By Chuong Nguyen | July 27, 2010 3:41 AM
Though the US government has revisited the Digital Millennium Copyright Act, also known as the DMCA, to make jailbreaking legal in the US, the process’ implications with Apple is still complicated. According to Apple, the iPhone was designed in such a way as to provide the optimal user experience and while the process is legal–meaning Cupertino’s lawyers cannot go after you now for hacking your phone–should something go wrong on a jailbroken iPhone, you may not be covered under Apple’s warranty, which is a 1-year standard warranty.
As the process of jailbreaking unlocks certain aspects of the phone to the users or will allow the users to use the iPhone in such a way that Apple didn’t intend the iPhone to be used, things can become unstable or wrong. Under Apple’s terms, this can be considered a misuse of the phone and would not be covered under warranty should there be any problems: Apple’s goal has always been to insure that our customers have a great experience with their iPhone and we know that jailbreaking can severely degrade the experience. As we’ve said before, the vast majority of customers do not jailbreak their iPhones as this can violate the warranty and can cause the iPhone to become unstable and not work reliably.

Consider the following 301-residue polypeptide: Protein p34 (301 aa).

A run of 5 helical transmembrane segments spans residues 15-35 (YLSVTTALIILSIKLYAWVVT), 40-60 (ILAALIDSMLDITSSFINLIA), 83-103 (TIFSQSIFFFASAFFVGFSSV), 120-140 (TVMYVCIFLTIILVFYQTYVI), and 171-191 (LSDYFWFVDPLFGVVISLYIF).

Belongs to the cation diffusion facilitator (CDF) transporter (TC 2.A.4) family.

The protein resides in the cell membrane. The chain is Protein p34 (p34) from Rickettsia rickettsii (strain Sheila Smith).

While the DMCA is revised in the right direction today to give users more control over their purchased assets, it does not go far enough nor can the government mandate Apple to provide technical support for issues resulting from jailbreaking. Essentially, what I foresee is that the status quo will remain–those who already were jailbreaking will continue to do so and those who didn’t jailbreak will probably not due to the lack of support from Apple, the complicated process, or any degradation in battery life or performance as a result.